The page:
COLLINS | Terror in the Age of Mechanical Reproduction


“To pry an object from its shell, to destroy its aura, is the mark of a perception whose ‘sense of the universal equality of things’ has increased to such a degree that it extracts it even from a unique object by means of production”

                       — Walter Benjamin, The Work of Art in the Age of Mechanical Reproduction

“I just wanted … something that everybody could understand easily, and everybody could share regardless of where they’re from”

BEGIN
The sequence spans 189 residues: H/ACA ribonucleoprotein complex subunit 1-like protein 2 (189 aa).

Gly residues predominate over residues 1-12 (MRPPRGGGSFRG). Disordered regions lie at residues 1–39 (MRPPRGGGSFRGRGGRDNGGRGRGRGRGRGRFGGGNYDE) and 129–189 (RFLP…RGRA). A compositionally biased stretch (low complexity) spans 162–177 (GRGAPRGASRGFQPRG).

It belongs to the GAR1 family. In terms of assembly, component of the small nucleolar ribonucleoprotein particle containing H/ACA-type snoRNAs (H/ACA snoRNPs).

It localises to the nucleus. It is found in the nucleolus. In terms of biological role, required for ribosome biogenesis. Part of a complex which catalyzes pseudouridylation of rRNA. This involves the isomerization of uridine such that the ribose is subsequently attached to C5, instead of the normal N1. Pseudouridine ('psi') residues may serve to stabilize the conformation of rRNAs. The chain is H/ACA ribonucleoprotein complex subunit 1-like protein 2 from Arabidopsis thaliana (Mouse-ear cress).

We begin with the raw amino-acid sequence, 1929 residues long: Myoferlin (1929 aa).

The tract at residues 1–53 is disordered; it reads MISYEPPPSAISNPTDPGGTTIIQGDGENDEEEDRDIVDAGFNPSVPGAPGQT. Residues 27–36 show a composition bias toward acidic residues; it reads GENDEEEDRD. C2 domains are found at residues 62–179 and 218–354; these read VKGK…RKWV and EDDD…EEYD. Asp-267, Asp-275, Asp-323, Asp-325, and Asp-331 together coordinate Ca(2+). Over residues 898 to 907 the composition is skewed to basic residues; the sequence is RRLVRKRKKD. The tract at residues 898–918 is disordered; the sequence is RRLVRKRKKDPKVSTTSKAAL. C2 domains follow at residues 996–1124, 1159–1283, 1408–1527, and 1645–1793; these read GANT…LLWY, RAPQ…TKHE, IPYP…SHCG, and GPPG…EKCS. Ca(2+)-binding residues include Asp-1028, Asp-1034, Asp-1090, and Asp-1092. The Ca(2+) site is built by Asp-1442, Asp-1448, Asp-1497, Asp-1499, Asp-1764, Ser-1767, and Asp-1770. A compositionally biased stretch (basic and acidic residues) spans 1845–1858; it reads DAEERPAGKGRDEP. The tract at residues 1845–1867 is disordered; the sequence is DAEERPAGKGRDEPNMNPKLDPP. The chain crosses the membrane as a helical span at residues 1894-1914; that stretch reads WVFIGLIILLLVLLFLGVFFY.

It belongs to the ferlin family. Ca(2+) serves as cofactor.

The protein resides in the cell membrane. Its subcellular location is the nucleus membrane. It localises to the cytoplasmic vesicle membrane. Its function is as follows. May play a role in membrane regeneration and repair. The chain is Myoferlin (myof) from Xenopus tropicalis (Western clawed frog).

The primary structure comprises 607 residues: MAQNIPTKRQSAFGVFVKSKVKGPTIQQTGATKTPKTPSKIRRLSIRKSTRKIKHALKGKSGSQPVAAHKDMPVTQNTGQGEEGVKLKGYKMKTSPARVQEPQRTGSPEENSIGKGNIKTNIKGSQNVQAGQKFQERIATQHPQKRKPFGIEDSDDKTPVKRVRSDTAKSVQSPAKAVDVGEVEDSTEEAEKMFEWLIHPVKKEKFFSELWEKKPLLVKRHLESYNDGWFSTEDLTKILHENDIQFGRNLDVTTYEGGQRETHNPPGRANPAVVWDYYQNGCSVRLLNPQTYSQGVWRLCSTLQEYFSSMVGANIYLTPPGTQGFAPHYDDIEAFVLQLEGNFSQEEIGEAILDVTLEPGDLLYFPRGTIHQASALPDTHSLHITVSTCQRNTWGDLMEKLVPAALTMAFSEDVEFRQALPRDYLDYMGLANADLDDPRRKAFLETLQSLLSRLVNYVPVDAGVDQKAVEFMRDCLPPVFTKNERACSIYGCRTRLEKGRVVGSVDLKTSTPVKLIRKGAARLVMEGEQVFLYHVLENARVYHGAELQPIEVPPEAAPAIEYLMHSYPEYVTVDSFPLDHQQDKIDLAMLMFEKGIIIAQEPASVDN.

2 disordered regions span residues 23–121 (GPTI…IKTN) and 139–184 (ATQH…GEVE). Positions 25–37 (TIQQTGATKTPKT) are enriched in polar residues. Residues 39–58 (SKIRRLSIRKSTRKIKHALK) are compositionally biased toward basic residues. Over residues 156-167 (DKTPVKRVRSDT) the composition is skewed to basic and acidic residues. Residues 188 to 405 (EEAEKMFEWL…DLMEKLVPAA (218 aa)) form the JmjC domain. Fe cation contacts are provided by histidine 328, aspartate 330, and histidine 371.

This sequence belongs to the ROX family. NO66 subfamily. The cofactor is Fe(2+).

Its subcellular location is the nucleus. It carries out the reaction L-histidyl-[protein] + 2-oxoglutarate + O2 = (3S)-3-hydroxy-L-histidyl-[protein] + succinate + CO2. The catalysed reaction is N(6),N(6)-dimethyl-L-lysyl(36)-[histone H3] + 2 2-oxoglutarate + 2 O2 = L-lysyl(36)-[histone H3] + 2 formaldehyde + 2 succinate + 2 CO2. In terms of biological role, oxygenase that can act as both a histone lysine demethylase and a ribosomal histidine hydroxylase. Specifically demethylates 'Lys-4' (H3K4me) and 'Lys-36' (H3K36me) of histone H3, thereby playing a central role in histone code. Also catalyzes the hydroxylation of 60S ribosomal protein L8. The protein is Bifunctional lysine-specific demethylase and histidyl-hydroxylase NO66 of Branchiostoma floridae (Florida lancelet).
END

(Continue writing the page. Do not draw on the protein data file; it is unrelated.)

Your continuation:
— Jean Jullien on his drawing “Peace for Paris.”

I swore that I would not write about the November 13 and 14 terror attacks in Paris. I write from 3,665 miles away and amidst a deluge of photographs, videos, opinion pieces and articles. I swore that I would not write because of the difficulty of feeling that I knew anything beyond lists of facts and statistics: how many people were murdered, how many more injured, where the attacks occurred, which nations closed their borders, which states decided to stop accepting refugees. In the place of resolute, dispassionate knowledge, I saw emotional knowledge. In a Le Petit Journal video, Angel Le poignantly discussed the attacks with his toddler son Brandon.